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Again, Vivian Maier nails it. What a unique image – her silhouette on the wall of a neighbourhood apartment building. Imagine her waiting for the light to hit at just the right angle, and finding the high perspective – on a train station above the road? So many elements that make this image just wonderful. At first, the image looks fairly ordinary, until you see her on the wall.

By comparison, Lee Friedlander’s image below here, seems far less interesting, and even a bit aggressive, stalkerish, or foreboding.

Lee Friedlander

It is a much loved and commented on image, but is not to my personal taste. It feels like the opening ten seconds of a B grade serial killer movie – if that is the intent, then OK. Just doesn’t hold my interest as the viewer – it suffers a bit from the classic artistic criticism “yeah, I could easily do that!”. Yep, part of the “art” is to have come up with the concept, but I just don’t find the concept very interesting or compelling, and the execution is pretty simple.

By comparison, this self portrait by Friedlander is incredibly interesting with many layers of discovery.

Lee Friedlander 2
He is silhouetted, and there is some kind of smaller reflected, framed image in the centre of the frame. Both the concept and the execution have me scratching my head on how I could I reach the same heights. There is also a second layer, with the male hatted subject standing next to his car, parallel lines in the building behind and much more.

Shadow and silhouetted images don’t seem to bring much of the photographer to the image. The photographer seems to become a prop rather than a subject. Whilst I love the Friedlander shot above, and the Maier image, neither gives me any imagined insight into either of them. They are faceless cardboard cut outs – aesthetically appealing, but it suggests very little about them personally.

Shadows and silhouettes are an aesthetic, rather than a window to the photographer. The viewer can project themselves into the image, similar to Ruckenfigur style images.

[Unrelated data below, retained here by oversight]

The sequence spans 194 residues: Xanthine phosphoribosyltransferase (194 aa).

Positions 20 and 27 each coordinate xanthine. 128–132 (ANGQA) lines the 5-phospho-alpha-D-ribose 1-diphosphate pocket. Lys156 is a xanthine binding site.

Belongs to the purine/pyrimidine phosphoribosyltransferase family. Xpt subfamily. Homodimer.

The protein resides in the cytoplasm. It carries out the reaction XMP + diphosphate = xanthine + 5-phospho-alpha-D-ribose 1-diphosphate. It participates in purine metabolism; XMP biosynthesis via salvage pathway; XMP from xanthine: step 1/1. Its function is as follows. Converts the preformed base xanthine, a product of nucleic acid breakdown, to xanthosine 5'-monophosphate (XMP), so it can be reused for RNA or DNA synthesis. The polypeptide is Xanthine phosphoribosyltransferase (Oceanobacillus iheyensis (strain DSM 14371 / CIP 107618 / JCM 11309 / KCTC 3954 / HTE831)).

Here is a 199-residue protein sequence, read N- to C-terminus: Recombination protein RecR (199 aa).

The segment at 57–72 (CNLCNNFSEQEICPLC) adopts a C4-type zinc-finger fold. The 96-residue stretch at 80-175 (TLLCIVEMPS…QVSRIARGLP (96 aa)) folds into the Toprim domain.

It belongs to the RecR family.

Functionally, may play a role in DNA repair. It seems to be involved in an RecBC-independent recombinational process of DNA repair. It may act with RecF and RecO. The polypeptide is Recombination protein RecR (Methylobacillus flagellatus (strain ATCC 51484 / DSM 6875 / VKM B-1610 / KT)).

#3 Reflections

The first Maier image is a simple, but emotive reflection. There is also an opportunity to combine interesting and dynamic composition to reflected images of the photographer, usually with the camera in frame.

Again, Maier is simply a master at this technique. Combining reflection, framing, and creative compositions, all the images are ones I could ponder for hours at a time. Images I would love to have framed on my walls at home. Most of her reflective images involve framing her face somehow. Even the image without a camera in frame still has the suggestion that she is the photographer. All images suggest something about her at that moment in time.

The self portrait is fairly obvious, but all have a touch of quiet subtlety. It still takes a couple of seconds to realise (well, for me anyway!) to realise the image is of the photographer herself. Nothing too complex, but it does add an element of gentle surprise and interest.

To achieve results like this, keep an eye out for different planes of reflections – none of them would have immediately popped out to me as an opportunity. Maier seems to be able to identify dynamic opportunities for reflections. The image of the men holding the mirror features Maier with a small, wry smile. I imagine she has asked the men to briefly hold the mirror in place for her. So, the courage to ask people for help would also seem important. What is the worst thing that can happen if you ask someone for something – a “no”… It’s not that bad really, is it? Ask more often and be happy with the answer either way.

So, how about simple, direct reflections? Unless the image is as raw and interesting as this one from Lee Friedlander…

Lee Friedlander 4

 

…interest is more likely to be incorporated into the image by using unexpected and unusual reflections.

Maier’s images are all framed, and often suggest something about her – many of the images appear to be in a cluttered environment – maybe her home?